Frances Rosenbluth dies at 63

She was the first woman to chair the political science department.

Michael Marsland

Michael Marsland

View full image

Frances McCall Rosenbluth, the Damon Wells Professor of Political Science, died from cancer on November 20 at the age of 63. The daughter of missionaries, she was born in Osaka and later made Japan the subject of her scholarship in comparative politics. She also studied gender inequality, cowriting an influential book called Women, Work, and Politics: The Comparative Political Economy of Gender Inequality.

More recently, with her longtime partner, Sterling Professor of Political Science Ian Shapiro, she wrote Responsible Parties: Saving Democracy from Itself, a look at voter alienation in democracies.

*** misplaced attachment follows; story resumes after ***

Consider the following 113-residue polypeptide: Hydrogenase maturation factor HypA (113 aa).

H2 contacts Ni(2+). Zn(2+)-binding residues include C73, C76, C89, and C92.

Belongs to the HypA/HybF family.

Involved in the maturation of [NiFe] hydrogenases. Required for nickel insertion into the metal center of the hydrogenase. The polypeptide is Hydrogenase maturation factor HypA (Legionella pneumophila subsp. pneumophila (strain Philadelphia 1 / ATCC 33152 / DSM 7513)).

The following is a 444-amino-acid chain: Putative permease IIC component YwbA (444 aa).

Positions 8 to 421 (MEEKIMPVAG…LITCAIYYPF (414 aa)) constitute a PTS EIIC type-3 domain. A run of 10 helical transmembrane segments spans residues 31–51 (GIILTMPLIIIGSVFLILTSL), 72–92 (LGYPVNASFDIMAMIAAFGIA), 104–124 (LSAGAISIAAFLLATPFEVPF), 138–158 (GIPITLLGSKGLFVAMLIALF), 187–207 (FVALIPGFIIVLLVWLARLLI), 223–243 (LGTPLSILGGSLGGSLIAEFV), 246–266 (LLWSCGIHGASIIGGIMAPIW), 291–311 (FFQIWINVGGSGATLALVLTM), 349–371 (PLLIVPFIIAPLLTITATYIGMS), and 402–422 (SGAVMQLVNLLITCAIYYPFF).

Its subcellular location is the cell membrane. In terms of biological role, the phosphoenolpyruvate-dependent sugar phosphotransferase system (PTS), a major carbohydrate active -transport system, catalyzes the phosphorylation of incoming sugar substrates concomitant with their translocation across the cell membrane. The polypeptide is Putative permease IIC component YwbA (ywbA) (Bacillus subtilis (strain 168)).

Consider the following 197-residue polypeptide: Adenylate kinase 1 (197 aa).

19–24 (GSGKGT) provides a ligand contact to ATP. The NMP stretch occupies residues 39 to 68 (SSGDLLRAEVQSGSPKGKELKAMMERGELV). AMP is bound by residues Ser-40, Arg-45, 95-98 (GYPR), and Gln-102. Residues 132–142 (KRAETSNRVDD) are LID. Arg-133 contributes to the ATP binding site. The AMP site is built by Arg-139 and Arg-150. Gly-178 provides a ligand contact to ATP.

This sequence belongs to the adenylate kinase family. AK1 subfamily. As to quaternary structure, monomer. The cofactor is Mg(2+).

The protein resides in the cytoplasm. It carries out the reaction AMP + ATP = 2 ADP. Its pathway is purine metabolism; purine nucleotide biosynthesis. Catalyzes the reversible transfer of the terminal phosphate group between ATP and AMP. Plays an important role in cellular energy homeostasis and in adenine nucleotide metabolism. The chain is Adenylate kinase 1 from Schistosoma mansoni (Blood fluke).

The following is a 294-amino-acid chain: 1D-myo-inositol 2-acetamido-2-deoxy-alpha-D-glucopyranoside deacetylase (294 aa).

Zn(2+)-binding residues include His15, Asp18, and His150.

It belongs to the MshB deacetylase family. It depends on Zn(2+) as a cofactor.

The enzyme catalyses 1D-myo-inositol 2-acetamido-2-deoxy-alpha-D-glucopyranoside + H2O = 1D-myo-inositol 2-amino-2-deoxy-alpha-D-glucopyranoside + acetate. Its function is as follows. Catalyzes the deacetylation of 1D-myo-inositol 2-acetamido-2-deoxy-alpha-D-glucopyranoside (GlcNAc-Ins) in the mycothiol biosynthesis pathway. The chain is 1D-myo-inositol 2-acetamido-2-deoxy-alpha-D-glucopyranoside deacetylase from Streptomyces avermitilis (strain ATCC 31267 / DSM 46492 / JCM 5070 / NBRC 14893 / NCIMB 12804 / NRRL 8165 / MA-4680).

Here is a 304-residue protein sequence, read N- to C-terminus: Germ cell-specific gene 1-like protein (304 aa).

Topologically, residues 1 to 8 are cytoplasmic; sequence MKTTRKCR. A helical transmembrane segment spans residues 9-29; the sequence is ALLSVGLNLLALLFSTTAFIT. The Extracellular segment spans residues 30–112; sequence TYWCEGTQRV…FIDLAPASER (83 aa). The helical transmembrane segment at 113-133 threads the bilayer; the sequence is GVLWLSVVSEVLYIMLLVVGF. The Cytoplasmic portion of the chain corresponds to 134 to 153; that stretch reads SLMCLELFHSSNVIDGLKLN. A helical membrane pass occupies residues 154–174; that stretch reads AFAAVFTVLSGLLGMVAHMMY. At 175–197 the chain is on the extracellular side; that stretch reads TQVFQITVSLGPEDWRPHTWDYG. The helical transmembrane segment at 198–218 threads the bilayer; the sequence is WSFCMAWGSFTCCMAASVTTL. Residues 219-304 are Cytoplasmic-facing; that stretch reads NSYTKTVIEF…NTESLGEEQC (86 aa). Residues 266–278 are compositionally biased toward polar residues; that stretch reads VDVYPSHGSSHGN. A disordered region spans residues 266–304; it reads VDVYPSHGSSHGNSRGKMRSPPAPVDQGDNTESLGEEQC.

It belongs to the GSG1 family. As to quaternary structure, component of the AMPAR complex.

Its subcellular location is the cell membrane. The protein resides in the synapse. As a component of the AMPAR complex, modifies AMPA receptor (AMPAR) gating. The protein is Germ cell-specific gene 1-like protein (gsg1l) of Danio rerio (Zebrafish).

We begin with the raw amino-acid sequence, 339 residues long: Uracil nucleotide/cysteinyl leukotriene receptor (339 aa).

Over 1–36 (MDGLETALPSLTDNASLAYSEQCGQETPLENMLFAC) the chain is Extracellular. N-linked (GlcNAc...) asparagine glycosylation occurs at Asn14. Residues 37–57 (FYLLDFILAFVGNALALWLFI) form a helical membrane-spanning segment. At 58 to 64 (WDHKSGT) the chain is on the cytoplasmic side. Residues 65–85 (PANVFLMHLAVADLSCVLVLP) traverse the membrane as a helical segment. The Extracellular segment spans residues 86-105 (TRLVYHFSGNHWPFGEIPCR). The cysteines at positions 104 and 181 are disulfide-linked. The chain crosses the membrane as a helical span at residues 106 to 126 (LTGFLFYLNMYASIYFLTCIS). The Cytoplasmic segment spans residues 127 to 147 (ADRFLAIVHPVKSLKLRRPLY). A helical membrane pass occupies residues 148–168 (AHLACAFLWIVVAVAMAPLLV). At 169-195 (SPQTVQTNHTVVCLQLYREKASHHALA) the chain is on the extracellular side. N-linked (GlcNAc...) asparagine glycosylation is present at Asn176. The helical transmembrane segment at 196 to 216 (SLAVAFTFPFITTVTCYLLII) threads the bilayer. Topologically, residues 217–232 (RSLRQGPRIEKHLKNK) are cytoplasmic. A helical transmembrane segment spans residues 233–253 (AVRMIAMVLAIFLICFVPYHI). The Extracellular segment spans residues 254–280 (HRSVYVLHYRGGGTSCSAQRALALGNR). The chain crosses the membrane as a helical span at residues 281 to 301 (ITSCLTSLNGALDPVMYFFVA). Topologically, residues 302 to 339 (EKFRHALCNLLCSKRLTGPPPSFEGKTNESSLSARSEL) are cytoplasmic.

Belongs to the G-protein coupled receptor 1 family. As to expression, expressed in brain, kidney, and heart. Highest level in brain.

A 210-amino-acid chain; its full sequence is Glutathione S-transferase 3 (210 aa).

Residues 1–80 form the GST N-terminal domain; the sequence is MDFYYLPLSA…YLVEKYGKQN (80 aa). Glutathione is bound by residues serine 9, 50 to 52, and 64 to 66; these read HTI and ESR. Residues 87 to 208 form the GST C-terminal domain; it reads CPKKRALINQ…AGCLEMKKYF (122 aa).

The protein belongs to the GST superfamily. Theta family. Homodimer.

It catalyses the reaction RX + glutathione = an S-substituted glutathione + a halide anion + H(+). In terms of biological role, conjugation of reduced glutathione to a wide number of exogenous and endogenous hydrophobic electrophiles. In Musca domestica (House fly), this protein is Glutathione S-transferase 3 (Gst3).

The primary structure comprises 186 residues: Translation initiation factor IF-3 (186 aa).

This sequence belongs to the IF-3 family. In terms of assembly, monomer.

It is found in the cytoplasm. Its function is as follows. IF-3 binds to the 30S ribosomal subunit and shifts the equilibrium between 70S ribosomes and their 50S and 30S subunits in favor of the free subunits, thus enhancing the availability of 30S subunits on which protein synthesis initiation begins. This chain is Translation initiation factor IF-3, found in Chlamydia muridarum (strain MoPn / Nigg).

Rosenbluth came to Yale in 1994. She would become the first woman to chair the political science department.

In addition to her respected scholarship, Rosenbluth was known to students as a teacher and a mentor. She won both the DeVane and Hixon teaching prizes, and her recent course, Sex, Markets, and Power, was capped at 460 students—the most that could fit in the Law School Auditorium. Political science chair Gregory Huber described her as “a force of nature who was a ceaseless advocate for her students, peers, and the larger Yale and scholarly communities.”  

The comment period has expired.